The lack of women on boards has galvanised much public and policy interest, which has led to many countries introducing quotas for women on boards, or to concerted voluntary action. However the way that directors are appointed remains opaque and prone to the influence of gender.
Using a social constructionist understanding of gender and a discourse analysis, Gender and Corporate Boards explores the board appointment process through the experiences of women and men seeking non-executive board roles. The book is unique in that it traces board-ready candidates, who have been vetted by an executive search firm, over an 18-month period. By taking a longitudinal and prospective view rather than retrospective and snapshot, it provides deep analysis of how the board appointment process is gendered. This volume privileges the voices of those who are seeking board roles to show how they make sense of an unpredictable and complex process.
Gender and Corporate Boards first analyses how aspirant board candidates see themselves in relation to the market, through exploring their perceptions of the ideal board member and how they position themselves towards this ideal. Second, the book shows how candidates must leverage their networks to get board appointments, and that the process is gendered: women and men receive different benefits from their networks. Third, the book explores how the participants make sense of success and failure and how their justifications are also gendered.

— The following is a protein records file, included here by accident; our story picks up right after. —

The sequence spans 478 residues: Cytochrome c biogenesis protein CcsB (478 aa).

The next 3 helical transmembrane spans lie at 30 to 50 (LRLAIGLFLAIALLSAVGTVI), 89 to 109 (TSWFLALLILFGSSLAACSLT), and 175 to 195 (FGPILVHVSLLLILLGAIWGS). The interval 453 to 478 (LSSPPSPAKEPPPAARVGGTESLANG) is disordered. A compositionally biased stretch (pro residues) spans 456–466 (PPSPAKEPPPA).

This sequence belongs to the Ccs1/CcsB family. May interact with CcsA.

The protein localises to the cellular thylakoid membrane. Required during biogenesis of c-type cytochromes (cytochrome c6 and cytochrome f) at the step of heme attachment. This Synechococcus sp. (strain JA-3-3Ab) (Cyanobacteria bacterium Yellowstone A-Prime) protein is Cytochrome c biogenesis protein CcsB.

The book will be of interest to those seeking to understand dynamics of gender on boards as well as those interested in gender and leadership more broadly.
Chapter 1 - Golden Times for Women on Boards?
Chapter 2 – Gender and Corporate Boards
Chapter 3 - The Ideal Board Member
Chapter 4 – The Art of Networking
Chapter 5 - Leaning In and Sitting Back
Chapter 6 – Gender and the Pathway to the Boardroom